Nokia broadened its cell phone line today, releasing seven new models that it hopes will solidify its No. 1 spot in the market.
The company has added a 2-megapixel camera phone and three CDMA (code division multiple access) phones. Nokia has faced increasing competition from Motorola and Samsung in the United States, where mobile phone service providers Sprint and Verizon use CDMA, the second most popular technology. Nokia’s earlier phones placed much greater emphasis on GSM (Global System for Mobile Communications).
Hitting Sweet Spots
Analysts said the expanded product line was a good move for Nokia. “Moving into the 2 megapixel camera category provides them with an opportunity to start taking the low end of the digital camera market,” Ross Rubin, director of industry analysis, NPD Group, told TechNewsWorld. “For the next year or two, we’ll probably see [the] biggest impact on the one-time-use camera market. In theory, most people have their cell phone with them just about all the time.”
The high-end 2-megapixel 6280 is 3G-enabled and has a slide open design, as do several of the other models. The 6270 is also a slide open, 2-megapixel camera phone; the 6265 is the CDMA version of that phone.
The other two CDMA phones fall into the entry level. The 2255 has a clamshell design and the 2125, a candy bar shape.
Getting in at Ground Level
Rounding out the new offerings are the 6270 quadband with a 2-megapixel camera and the 6111, both slide phones; the 6060 is a basic GSM phone with a clamshell design.
“That they are showing their commitment to the CDMA market is good for business — their percentage of the CDMA market is fairly low because they just haven’t had offerings in the past,” Julie Ask, research director, Jupiter Media, told TechNewsWorld in an email. “It’s also good to see them with some phones at more entry level prices — Nokia tends to have beautiful phones with wonderful features and technology, but in the past some of these handsets have had high price points. Good to see some of this design/elegance be at affordable prices.”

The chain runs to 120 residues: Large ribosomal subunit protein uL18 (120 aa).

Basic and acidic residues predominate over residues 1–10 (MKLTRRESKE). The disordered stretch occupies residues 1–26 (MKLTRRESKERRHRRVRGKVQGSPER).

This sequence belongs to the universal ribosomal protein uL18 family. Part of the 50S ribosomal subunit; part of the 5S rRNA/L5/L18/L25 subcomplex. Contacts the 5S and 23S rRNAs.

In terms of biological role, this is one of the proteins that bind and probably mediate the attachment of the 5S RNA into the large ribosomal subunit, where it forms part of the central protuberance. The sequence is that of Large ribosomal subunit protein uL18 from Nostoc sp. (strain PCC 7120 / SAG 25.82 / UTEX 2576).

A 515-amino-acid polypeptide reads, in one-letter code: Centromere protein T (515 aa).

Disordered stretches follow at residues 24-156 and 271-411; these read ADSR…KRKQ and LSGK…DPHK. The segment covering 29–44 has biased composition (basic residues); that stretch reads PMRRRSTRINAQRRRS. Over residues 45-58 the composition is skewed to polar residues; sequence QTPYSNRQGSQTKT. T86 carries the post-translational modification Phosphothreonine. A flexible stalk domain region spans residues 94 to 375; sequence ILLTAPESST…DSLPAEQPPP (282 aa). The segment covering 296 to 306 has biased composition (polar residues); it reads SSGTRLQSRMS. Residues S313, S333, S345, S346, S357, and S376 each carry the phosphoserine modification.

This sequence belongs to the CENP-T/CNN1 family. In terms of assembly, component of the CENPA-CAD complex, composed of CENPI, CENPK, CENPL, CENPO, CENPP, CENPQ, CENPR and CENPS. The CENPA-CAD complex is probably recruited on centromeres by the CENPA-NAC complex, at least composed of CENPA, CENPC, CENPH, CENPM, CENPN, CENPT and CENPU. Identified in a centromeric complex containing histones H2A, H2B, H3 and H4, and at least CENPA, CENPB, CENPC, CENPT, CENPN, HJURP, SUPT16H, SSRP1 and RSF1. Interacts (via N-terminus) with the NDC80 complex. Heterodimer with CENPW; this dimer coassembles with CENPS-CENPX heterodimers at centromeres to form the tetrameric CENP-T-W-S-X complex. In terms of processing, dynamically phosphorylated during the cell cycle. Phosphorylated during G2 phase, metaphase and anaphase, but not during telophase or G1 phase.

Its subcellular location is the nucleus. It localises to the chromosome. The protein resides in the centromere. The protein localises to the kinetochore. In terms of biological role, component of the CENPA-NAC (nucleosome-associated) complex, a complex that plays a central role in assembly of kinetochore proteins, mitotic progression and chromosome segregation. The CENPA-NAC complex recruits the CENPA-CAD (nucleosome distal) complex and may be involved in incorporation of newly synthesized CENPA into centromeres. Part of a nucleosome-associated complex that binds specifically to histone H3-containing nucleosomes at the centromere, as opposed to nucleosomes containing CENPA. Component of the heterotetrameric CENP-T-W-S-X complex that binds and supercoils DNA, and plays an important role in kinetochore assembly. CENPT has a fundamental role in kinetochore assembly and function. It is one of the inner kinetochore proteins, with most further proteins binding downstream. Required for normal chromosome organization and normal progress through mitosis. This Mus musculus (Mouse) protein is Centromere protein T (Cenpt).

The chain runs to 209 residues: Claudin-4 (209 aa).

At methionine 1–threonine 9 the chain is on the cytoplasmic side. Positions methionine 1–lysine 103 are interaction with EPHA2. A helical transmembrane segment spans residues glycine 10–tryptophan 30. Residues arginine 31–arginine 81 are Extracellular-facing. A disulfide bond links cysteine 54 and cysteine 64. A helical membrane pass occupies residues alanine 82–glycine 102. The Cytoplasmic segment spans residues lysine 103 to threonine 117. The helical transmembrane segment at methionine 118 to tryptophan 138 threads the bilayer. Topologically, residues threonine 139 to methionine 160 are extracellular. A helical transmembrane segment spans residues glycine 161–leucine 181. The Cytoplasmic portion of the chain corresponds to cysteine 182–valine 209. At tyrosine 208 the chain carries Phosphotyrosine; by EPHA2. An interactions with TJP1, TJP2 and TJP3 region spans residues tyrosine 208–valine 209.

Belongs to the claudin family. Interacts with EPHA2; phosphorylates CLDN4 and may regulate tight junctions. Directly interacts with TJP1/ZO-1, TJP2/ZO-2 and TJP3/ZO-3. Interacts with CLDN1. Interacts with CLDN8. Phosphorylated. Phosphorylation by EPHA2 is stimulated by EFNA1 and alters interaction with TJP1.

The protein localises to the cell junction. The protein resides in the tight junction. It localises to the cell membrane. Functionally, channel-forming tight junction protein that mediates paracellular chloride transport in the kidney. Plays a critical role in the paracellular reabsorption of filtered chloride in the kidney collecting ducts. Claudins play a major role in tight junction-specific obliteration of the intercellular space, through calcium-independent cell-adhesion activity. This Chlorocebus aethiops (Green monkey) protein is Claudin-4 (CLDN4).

Rubin said that despite the increase in phone features, the feature consumers want most is longer battery life. Ask agreed that while added features are nice, the device is first and foremost a voice communication method.
“It still will primarily be a voice device, with the younger audience the only exception. People choose service providers [in the U.S.] for coverage, service and cost of plan,” she said. “We don’t see it as an mp3 player substitute, camera substitute, etc., but if you are only going to have one device with you … it’s better than the camera sitting at home in your drawer.”